TEXT OF INTERVIEW
Bill Radke: It was just a couple days ago Citigroup said it’s ready to pay back its TARP money. And some analysts were warning, well Citi isn’t really ready to do that — it just didn’t want to be the last big bank with government bailout money. Well this morning, the Washington Post reports there may be more to the story than we thought. Marketplace’s Jeremy Hobson joins us live from New York. OK, Jeremy, what more is there to the story?
Jeremy Hobson: Well Bill, the Post reports that last Friday, the IRS quietly exempted Citigroup from some rules on tax breaks, and the point was to allow Citi and other firms that are partially owned by the government to get billions of dollars in tax breaks going forward. This is thanks to a rule that allows a company to use past losses as a reason it shouldn’t have to pay taxes on future profits. And since Citi has lost about $38 billion, it would potentially be able to skip the bill on that much going forward.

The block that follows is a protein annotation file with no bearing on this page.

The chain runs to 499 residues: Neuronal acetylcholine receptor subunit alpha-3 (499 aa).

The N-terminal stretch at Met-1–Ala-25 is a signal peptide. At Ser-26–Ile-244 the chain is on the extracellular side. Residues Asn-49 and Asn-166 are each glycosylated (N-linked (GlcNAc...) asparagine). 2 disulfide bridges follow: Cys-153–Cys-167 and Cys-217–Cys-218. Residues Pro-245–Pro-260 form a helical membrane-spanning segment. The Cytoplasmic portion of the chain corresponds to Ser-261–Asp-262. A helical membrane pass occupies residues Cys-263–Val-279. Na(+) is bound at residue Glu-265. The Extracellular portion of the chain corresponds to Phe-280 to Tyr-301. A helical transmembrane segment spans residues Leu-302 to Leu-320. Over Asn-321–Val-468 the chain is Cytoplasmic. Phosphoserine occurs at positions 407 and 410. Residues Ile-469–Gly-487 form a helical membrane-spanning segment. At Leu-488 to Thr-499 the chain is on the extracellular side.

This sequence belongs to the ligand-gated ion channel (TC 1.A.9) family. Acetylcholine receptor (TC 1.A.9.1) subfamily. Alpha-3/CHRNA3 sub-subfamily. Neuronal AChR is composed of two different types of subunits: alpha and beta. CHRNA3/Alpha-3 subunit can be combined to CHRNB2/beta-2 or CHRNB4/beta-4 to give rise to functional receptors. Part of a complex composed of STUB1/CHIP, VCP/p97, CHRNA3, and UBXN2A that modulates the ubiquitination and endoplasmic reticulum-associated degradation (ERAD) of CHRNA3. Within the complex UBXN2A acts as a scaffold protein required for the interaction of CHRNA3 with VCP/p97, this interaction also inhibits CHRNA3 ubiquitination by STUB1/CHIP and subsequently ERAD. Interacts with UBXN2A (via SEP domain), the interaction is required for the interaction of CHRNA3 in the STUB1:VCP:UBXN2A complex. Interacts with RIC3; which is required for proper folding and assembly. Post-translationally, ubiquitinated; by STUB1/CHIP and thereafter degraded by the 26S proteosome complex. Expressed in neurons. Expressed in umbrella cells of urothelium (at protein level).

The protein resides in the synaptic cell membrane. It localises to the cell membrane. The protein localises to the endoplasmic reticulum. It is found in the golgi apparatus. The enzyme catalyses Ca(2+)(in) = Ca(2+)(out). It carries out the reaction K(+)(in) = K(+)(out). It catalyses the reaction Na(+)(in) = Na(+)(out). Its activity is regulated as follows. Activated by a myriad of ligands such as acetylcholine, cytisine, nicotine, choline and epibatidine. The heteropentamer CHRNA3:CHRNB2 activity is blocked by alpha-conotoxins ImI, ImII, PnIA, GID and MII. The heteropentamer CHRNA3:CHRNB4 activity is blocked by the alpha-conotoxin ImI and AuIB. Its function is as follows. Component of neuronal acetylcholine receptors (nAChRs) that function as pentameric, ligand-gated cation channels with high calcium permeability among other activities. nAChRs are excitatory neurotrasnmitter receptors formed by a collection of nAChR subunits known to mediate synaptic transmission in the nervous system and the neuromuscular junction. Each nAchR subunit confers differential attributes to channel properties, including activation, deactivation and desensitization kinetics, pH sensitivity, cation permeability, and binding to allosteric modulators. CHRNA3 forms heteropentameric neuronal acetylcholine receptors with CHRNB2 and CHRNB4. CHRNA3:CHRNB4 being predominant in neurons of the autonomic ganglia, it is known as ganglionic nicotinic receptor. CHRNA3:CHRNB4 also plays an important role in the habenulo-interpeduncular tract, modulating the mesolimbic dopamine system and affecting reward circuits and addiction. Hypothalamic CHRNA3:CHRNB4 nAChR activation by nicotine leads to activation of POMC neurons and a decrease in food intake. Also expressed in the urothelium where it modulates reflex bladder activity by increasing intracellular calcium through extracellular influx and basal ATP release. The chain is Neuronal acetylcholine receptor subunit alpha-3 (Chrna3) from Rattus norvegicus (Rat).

Radke: And so tell us about this quiet exemption the IRS gave?
Hobson: Well the thing is you don’t get the tax break if there’s a change in ownership. And remember, the government is about to sell its 34 percent stake in Citi, so that could be seen as a change in ownership. What the IRS did was say, no that’s not a change in ownership, end of story, keep your tax break, Citigroup.
Radke: Mmhmm, so Citigroup is paying back TARP, but still sort of getting a bailout?
Hobson: You could say that. The government officials, however, tell the Post this could be good for the taxpayer in the end, because it may keep the price of Citi’s stock higher as the government tries to sell its stake, Bill.
Radke: Marketplace’s Jeremy Hobson with us live from New York City. Thanks, Jeremy.
Hobson: Thank you.
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